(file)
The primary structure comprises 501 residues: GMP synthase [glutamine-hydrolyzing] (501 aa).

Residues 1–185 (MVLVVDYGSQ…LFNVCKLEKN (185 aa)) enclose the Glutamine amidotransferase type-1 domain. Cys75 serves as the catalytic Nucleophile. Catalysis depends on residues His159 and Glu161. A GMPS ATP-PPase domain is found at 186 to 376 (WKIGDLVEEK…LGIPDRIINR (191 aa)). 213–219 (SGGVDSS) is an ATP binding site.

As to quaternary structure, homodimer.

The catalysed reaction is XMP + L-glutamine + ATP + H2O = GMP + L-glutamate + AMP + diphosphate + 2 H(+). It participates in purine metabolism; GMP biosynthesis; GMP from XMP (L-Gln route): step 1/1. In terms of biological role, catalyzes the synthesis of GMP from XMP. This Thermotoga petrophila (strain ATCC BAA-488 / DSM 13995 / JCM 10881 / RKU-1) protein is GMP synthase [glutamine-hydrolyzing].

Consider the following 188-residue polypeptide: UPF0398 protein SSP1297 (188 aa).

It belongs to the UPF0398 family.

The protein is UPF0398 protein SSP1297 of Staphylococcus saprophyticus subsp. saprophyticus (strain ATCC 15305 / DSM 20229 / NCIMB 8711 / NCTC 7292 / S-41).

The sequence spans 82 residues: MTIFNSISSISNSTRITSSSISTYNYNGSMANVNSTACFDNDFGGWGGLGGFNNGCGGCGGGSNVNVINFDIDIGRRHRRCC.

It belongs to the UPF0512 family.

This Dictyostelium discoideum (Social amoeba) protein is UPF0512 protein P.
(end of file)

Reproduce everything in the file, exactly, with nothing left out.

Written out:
The primary structure comprises 501 residues: GMP synthase [glutamine-hydrolyzing] (501 aa).

Residues 1–185 (MVLVVDYGSQ…LFNVCKLEKN (185 aa)) enclose the Glutamine amidotransferase type-1 domain. Cys75 serves as the catalytic Nucleophile. Catalysis depends on residues His159 and Glu161. A GMPS ATP-PPase domain is found at 186 to 376 (WKIGDLVEEK…LGIPDRIINR (191 aa)). 213–219 (SGGVDSS) is an ATP binding site.

As to quaternary structure, homodimer.

The catalysed reaction is XMP + L-glutamine + ATP + H2O = GMP + L-glutamate + AMP + diphosphate + 2 H(+). It participates in purine metabolism; GMP biosynthesis; GMP from XMP (L-Gln route): step 1/1. In terms of biological role, catalyzes the synthesis of GMP from XMP. This Thermotoga petrophila (strain ATCC BAA-488 / DSM 13995 / JCM 10881 / RKU-1) protein is GMP synthase [glutamine-hydrolyzing].

Consider the following 188-residue polypeptide: UPF0398 protein SSP1297 (188 aa).

It belongs to the UPF0398 family.

The protein is UPF0398 protein SSP1297 of Staphylococcus saprophyticus subsp. saprophyticus (strain ATCC 15305 / DSM 20229 / NCIMB 8711 / NCTC 7292 / S-41).

The sequence spans 82 residues: MTIFNSISSISNSTRITSSSISTYNYNGSMANVNSTACFDNDFGGWGGLGGFNNGCGGCGGGSNVNVINFDIDIGRRHRRCC.

It belongs to the UPF0512 family.

This Dictyostelium discoideum (Social amoeba) protein is UPF0512 protein P.